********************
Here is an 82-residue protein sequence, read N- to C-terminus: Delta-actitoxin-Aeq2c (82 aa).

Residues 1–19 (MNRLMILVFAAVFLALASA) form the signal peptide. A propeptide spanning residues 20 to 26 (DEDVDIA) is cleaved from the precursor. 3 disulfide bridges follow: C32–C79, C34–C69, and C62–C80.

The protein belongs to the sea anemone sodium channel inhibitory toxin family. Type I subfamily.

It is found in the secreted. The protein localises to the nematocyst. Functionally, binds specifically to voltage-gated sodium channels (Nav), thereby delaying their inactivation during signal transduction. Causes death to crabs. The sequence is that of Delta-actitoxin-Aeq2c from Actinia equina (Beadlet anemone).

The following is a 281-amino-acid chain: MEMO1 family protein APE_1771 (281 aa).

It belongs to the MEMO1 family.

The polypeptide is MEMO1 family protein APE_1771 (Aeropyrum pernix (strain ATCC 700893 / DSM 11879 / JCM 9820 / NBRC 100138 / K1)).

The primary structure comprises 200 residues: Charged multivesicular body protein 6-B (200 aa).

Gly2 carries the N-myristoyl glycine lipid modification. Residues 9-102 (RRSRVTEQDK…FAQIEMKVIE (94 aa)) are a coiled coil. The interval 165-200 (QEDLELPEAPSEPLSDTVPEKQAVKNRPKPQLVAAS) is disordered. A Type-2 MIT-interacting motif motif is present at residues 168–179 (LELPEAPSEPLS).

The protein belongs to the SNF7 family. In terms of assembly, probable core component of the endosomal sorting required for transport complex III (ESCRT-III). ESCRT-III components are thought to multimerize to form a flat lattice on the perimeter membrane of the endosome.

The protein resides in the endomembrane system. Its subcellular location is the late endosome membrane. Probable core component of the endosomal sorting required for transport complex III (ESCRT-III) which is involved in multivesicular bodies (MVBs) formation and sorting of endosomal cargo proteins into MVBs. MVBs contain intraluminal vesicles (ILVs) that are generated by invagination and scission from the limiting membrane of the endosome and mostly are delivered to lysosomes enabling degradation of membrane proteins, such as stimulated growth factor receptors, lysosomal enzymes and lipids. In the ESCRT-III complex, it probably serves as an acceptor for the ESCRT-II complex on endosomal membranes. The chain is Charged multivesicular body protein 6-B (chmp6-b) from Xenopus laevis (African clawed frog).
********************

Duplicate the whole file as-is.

Here is an 82-residue protein sequence, read N- to C-terminus: Delta-actitoxin-Aeq2c (82 aa).

Residues 1–19 (MNRLMILVFAAVFLALASA) form the signal peptide. A propeptide spanning residues 20 to 26 (DEDVDIA) is cleaved from the precursor. 3 disulfide bridges follow: C32–C79, C34–C69, and C62–C80.

The protein belongs to the sea anemone sodium channel inhibitory toxin family. Type I subfamily.

It is found in the secreted. The protein localises to the nematocyst. Functionally, binds specifically to voltage-gated sodium channels (Nav), thereby delaying their inactivation during signal transduction. Causes death to crabs. The sequence is that of Delta-actitoxin-Aeq2c from Actinia equina (Beadlet anemone).

The following is a 281-amino-acid chain: MEMO1 family protein APE_1771 (281 aa).

It belongs to the MEMO1 family.

The polypeptide is MEMO1 family protein APE_1771 (Aeropyrum pernix (strain ATCC 700893 / DSM 11879 / JCM 9820 / NBRC 100138 / K1)).

The primary structure comprises 200 residues: Charged multivesicular body protein 6-B (200 aa).

Gly2 carries the N-myristoyl glycine lipid modification. Residues 9-102 (RRSRVTEQDK…FAQIEMKVIE (94 aa)) are a coiled coil. The interval 165-200 (QEDLELPEAPSEPLSDTVPEKQAVKNRPKPQLVAAS) is disordered. A Type-2 MIT-interacting motif motif is present at residues 168–179 (LELPEAPSEPLS).

The protein belongs to the SNF7 family. In terms of assembly, probable core component of the endosomal sorting required for transport complex III (ESCRT-III). ESCRT-III components are thought to multimerize to form a flat lattice on the perimeter membrane of the endosome.

The protein resides in the endomembrane system. Its subcellular location is the late endosome membrane. Probable core component of the endosomal sorting required for transport complex III (ESCRT-III) which is involved in multivesicular bodies (MVBs) formation and sorting of endosomal cargo proteins into MVBs. MVBs contain intraluminal vesicles (ILVs) that are generated by invagination and scission from the limiting membrane of the endosome and mostly are delivered to lysosomes enabling degradation of membrane proteins, such as stimulated growth factor receptors, lysosomal enzymes and lipids. In the ESCRT-III complex, it probably serves as an acceptor for the ESCRT-II complex on endosomal membranes. The chain is Charged multivesicular body protein 6-B (chmp6-b) from Xenopus laevis (African clawed frog).